Month: June 2011

About 1616: The World in Motion

The World in Motion
By Thomas Christensen

Forthcoming January 2012
from Counterpoint Press

The world of 1616 was a world of motion. Enormous galleons carrying silk and silver across the Pacific created the first true global economy, and the first megacorporations were emerging as economic powers rivaling political states. In Europe In Europe the deaths of Shakespeare and Cervantes marked the end of an era in literature. The spirit of the Renaissance was giving way to new attitudes that would lead to the age of revolutions. Kepler and Galileo, following Copernicus, claimed that the earth itself revolved. In Persia the philosopher Mulla Sadra said that motion was the very essence of existence. In East Asia the last native Chinese dynasty was entering its final years, while Japan was beginning its long period of shogunal rule. Artists there, as in many part of the world, were rethinking their connections to ancient traditions and experimenting with new directions. Women were redefining their roles in family and society. Slave trading was relocating large numbers of people, while others were migrating in search of new opportunities — a Japanese samurai became governor of a province in Thailand, an Ethiopian slave became the prime minister of a principality in India, a Powhatan maiden from Virginia attended a royal court masque in London. The first tourists, traveling not for trade or exploration but for personal fulfillment, were exploring this new globalized world: an Englishman walked across India, an Italian explored Muslim West Asia, a Chinese scholar spent decades compiling a massive account of journeys through China.

In 1616: The World in Motion Thomas Christensen illuminates these changes by focusing on a single riotous year, telling surprising stories of the men and women who were forging a new world and drawing unexpected connections across countries and continents as he traces the developments that would set the world on the march to modernity.

THOMAS CHRISTENSEN’s previous books include New World/New Words: Translating Latin American Literature, The U.S.–Mexican War, and The Discovery of America, as well as translations of books by such authors as Laura Esquivel, Carlos Fuentes, Julio Cortázar, Alejo Carpentier, and Louis-Ferdinand Céline. He is director of publications at the Asian Art Museum in San Francico.


The above is very early promotional copy for my new book, tentatively scheduled for publication in January 2012.

At this time I need to update the cover image, which is still showing an older version of the subtitle. I love the cover painting, which combines Western, Hindu, Muslim, and other elements. Art critics call this style of painting, commissioned by the Mughal emperor Jahangir, “allegorical painting” — this painting suggests Jahangir’s (imagined) world domination. The painting, by Abul Hasan, depicts Jahangir shooting an arrow through the mouth of the decapitated head of Malik Ambar (a rebel leader; this part of the painting is hidden behind the book title cartouche). The painting dates, naturally, from 1616.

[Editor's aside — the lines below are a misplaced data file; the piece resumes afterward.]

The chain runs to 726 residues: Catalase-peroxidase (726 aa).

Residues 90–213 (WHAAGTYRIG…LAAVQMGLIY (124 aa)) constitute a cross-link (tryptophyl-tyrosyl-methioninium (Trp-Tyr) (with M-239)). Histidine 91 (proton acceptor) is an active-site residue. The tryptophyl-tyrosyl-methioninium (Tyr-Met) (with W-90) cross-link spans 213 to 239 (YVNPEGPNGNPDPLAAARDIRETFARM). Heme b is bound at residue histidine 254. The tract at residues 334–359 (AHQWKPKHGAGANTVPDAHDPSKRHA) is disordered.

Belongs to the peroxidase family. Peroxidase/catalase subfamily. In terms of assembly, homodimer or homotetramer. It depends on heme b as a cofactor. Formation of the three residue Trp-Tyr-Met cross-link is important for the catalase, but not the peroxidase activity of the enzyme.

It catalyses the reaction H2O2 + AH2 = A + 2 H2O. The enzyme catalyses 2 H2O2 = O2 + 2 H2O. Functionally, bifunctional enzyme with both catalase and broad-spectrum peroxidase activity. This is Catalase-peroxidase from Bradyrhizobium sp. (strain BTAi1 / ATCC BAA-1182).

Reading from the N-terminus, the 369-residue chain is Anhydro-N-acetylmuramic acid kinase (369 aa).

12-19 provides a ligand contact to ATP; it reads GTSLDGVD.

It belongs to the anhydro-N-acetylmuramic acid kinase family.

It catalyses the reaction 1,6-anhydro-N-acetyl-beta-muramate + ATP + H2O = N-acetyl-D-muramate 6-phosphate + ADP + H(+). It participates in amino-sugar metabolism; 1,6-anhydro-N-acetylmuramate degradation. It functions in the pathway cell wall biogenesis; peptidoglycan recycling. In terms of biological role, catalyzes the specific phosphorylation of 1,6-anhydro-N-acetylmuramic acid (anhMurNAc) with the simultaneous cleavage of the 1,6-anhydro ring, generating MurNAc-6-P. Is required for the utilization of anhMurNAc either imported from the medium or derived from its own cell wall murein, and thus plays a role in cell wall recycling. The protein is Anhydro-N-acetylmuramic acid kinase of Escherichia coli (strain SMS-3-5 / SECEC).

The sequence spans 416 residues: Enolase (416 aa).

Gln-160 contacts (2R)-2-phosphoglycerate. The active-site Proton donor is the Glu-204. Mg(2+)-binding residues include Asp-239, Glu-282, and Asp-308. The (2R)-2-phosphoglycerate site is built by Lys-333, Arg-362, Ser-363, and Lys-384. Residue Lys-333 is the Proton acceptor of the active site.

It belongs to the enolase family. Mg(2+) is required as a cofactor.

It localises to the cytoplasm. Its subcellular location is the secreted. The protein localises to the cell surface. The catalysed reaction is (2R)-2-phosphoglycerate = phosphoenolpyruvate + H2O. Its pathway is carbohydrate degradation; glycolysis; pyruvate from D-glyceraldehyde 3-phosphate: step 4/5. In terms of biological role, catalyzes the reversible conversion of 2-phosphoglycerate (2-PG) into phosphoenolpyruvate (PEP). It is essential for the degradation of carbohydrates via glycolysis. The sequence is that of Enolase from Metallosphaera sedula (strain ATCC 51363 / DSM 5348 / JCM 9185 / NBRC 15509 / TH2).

I suspect the subtitle may change.

I’ll make this a sticky post at the top of the 1616 category page and update it as the prepublication process moves along. I’ll just update the time stamp to keep this at the top of the category page.

Help wanted: Italian painting specialist

quirinal fresco

Help! For the book I’m working on I’m trying to identify the painters of these frescos in the Quirinale (the Italian equivalent of the White House). They depict foreign ambassadors to the Vatican, and I’d also like to identify the ambassadors — but first things first.

quirinale frescos

I’ve consulted several books in both English and Italian but remain uncertain about the attributions. My best guess at this point is that the top two are mainly by Carlo Saraceni, the third one by Agostino Tassi, and the last one perhaps by Giovanni Lanfranco.

quirinale frescos

Among the ambassadors are Robert Sherley, Aliqoli Beg (not entirely sure who that is), Emanuele Ne Vunda, Hasekura Tsunenaga, and Luis Sotelo (the last a Franciscan missionary and not an ambassador per se). Can the Turkish and Persian ambassadors be distinguished by their styles of turbans?

Even if you don’t know the answers to these questions, if anyone can point me in the direction of an obliging Italian painting specialist I could be in touch with about this it would be a great help. Thanks!

Monkeys and squirrels in trees

This image is by the great Mughal painter Abul Hasan (I devote a few pages to him in the book I’m currently working on). Usually called “Squirrels in…


When you attempt something ambitious you’re bound to make some mistakes along the way. I’m sure the book I’m working on will have its fair share (recently I…

The Naipaul Test

V. S. Naipaul continues to provoke and offend. In a talk at the Royal Geographic Society he said: I read a piece of writing and within a paragraph or…

Randomized Editing

I have a month to polish up the book I’m currently working on, and I’m experimenting with a randomized editing process. Most writers spend a lot of time…